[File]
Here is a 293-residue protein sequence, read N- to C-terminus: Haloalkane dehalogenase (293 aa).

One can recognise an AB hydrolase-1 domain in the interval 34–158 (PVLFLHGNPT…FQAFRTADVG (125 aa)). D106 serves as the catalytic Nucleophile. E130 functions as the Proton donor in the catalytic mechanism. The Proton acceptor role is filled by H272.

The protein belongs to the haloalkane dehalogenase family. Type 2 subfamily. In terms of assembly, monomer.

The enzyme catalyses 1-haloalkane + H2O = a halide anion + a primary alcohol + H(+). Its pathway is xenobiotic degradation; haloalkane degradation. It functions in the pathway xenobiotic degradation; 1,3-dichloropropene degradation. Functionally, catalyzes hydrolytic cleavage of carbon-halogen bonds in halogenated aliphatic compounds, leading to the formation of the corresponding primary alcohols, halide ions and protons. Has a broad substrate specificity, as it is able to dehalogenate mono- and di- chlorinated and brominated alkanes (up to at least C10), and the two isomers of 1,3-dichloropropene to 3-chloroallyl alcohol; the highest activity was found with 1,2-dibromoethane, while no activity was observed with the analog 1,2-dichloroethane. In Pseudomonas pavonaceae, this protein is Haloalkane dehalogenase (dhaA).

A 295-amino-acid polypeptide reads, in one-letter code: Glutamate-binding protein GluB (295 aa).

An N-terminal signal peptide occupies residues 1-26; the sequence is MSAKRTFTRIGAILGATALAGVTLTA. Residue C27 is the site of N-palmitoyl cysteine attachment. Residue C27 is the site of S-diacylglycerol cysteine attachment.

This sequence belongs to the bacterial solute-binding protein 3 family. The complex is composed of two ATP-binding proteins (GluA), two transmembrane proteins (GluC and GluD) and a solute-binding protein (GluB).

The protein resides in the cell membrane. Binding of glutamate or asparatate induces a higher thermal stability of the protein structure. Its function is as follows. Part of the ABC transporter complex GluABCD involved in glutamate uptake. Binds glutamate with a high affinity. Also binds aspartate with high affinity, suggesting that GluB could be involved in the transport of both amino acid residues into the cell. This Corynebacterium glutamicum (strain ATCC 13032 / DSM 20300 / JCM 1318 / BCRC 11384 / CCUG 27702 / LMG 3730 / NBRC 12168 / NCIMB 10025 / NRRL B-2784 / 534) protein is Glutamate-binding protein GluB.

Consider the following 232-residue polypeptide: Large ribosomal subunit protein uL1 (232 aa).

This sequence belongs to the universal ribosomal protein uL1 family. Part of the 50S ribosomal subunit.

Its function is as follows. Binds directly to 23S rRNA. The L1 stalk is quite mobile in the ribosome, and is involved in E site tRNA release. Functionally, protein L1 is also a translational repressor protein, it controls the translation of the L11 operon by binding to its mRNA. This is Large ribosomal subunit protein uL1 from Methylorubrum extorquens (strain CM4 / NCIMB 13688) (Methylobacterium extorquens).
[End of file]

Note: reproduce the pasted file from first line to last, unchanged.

Here is a 293-residue protein sequence, read N- to C-terminus: Haloalkane dehalogenase (293 aa).

One can recognise an AB hydrolase-1 domain in the interval 34–158 (PVLFLHGNPT…FQAFRTADVG (125 aa)). D106 serves as the catalytic Nucleophile. E130 functions as the Proton donor in the catalytic mechanism. The Proton acceptor role is filled by H272.

The protein belongs to the haloalkane dehalogenase family. Type 2 subfamily. In terms of assembly, monomer.

The enzyme catalyses 1-haloalkane + H2O = a halide anion + a primary alcohol + H(+). Its pathway is xenobiotic degradation; haloalkane degradation. It functions in the pathway xenobiotic degradation; 1,3-dichloropropene degradation. Functionally, catalyzes hydrolytic cleavage of carbon-halogen bonds in halogenated aliphatic compounds, leading to the formation of the corresponding primary alcohols, halide ions and protons. Has a broad substrate specificity, as it is able to dehalogenate mono- and di- chlorinated and brominated alkanes (up to at least C10), and the two isomers of 1,3-dichloropropene to 3-chloroallyl alcohol; the highest activity was found with 1,2-dibromoethane, while no activity was observed with the analog 1,2-dichloroethane. In Pseudomonas pavonaceae, this protein is Haloalkane dehalogenase (dhaA).

A 295-amino-acid polypeptide reads, in one-letter code: Glutamate-binding protein GluB (295 aa).

An N-terminal signal peptide occupies residues 1-26; the sequence is MSAKRTFTRIGAILGATALAGVTLTA. Residue C27 is the site of N-palmitoyl cysteine attachment. Residue C27 is the site of S-diacylglycerol cysteine attachment.

This sequence belongs to the bacterial solute-binding protein 3 family. The complex is composed of two ATP-binding proteins (GluA), two transmembrane proteins (GluC and GluD) and a solute-binding protein (GluB).

The protein resides in the cell membrane. Binding of glutamate or asparatate induces a higher thermal stability of the protein structure. Its function is as follows. Part of the ABC transporter complex GluABCD involved in glutamate uptake. Binds glutamate with a high affinity. Also binds aspartate with high affinity, suggesting that GluB could be involved in the transport of both amino acid residues into the cell. This Corynebacterium glutamicum (strain ATCC 13032 / DSM 20300 / JCM 1318 / BCRC 11384 / CCUG 27702 / LMG 3730 / NBRC 12168 / NCIMB 10025 / NRRL B-2784 / 534) protein is Glutamate-binding protein GluB.

Consider the following 232-residue polypeptide: Large ribosomal subunit protein uL1 (232 aa).

This sequence belongs to the universal ribosomal protein uL1 family. Part of the 50S ribosomal subunit.

Its function is as follows. Binds directly to 23S rRNA. The L1 stalk is quite mobile in the ribosome, and is involved in E site tRNA release. Functionally, protein L1 is also a translational repressor protein, it controls the translation of the L11 operon by binding to its mRNA. This is Large ribosomal subunit protein uL1 from Methylorubrum extorquens (strain CM4 / NCIMB 13688) (Methylobacterium extorquens).